The Champion

January/February 2003 , Page 25 

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Taking Alabama v. Shelton to Heart

By Cait Clarke

I recently picked up the popular self-help book, Don’t Sweat the Small Stuff…and It’s All Small Stuff by Dr. Richard Carlson, commonsense ideas for finding balance in daily life that initially threw me off-kilter. In the book’s 100 numbered nuggets of self-help wisdom, number seventeen stood out as a bothersome notion: Surrender to the Fact that Life Isn’t Fair.1  

I found this objectionable because I believe that as community members we are obliged to work towards fairness in our daily interactions, especially in our professional lives. Fortunately, Dr. Carlson agrees when he writes: “The fact that life isn’t fair doesn’t mean we shouldn’t do everything in our power to improve our own lives or the world as a whole.”2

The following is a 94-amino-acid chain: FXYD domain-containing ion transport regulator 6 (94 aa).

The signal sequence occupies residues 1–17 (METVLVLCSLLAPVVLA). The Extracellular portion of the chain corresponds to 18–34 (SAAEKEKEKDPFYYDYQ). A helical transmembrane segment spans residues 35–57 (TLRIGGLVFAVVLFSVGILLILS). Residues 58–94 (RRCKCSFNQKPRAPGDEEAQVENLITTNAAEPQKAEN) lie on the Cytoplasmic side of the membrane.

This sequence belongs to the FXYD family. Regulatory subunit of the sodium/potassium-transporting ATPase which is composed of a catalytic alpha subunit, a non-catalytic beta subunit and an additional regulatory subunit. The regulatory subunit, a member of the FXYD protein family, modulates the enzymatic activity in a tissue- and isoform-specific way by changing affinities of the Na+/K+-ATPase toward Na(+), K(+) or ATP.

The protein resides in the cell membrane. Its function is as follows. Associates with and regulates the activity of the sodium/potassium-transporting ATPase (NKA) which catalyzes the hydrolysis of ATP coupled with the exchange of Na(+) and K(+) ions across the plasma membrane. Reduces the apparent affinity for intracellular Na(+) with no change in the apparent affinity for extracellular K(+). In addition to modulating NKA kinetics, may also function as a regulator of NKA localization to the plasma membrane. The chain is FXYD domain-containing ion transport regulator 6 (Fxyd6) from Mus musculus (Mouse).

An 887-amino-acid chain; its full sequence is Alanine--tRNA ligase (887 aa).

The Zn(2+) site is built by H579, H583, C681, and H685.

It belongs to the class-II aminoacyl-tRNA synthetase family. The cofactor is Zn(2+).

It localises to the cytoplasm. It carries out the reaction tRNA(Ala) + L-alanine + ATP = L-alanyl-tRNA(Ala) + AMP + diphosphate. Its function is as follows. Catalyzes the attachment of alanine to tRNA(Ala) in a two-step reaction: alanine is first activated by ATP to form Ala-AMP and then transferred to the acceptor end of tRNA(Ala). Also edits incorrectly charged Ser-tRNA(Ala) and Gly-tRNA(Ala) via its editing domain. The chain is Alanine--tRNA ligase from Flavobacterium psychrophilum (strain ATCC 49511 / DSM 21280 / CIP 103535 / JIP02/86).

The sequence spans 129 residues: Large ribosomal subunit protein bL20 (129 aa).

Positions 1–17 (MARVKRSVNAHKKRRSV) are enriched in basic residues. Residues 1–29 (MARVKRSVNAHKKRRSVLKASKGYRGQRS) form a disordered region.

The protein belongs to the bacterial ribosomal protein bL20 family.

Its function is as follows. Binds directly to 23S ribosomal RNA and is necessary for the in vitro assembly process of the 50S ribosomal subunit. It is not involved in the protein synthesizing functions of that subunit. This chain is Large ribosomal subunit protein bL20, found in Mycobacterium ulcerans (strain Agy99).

Applying this within the criminal justice context and the persistent challenge of providing counsel to the indigent, as professionals we had better not settle for unfairness as a norm. Especially in minor criminal cases, we need to “sweat the small stuff” more

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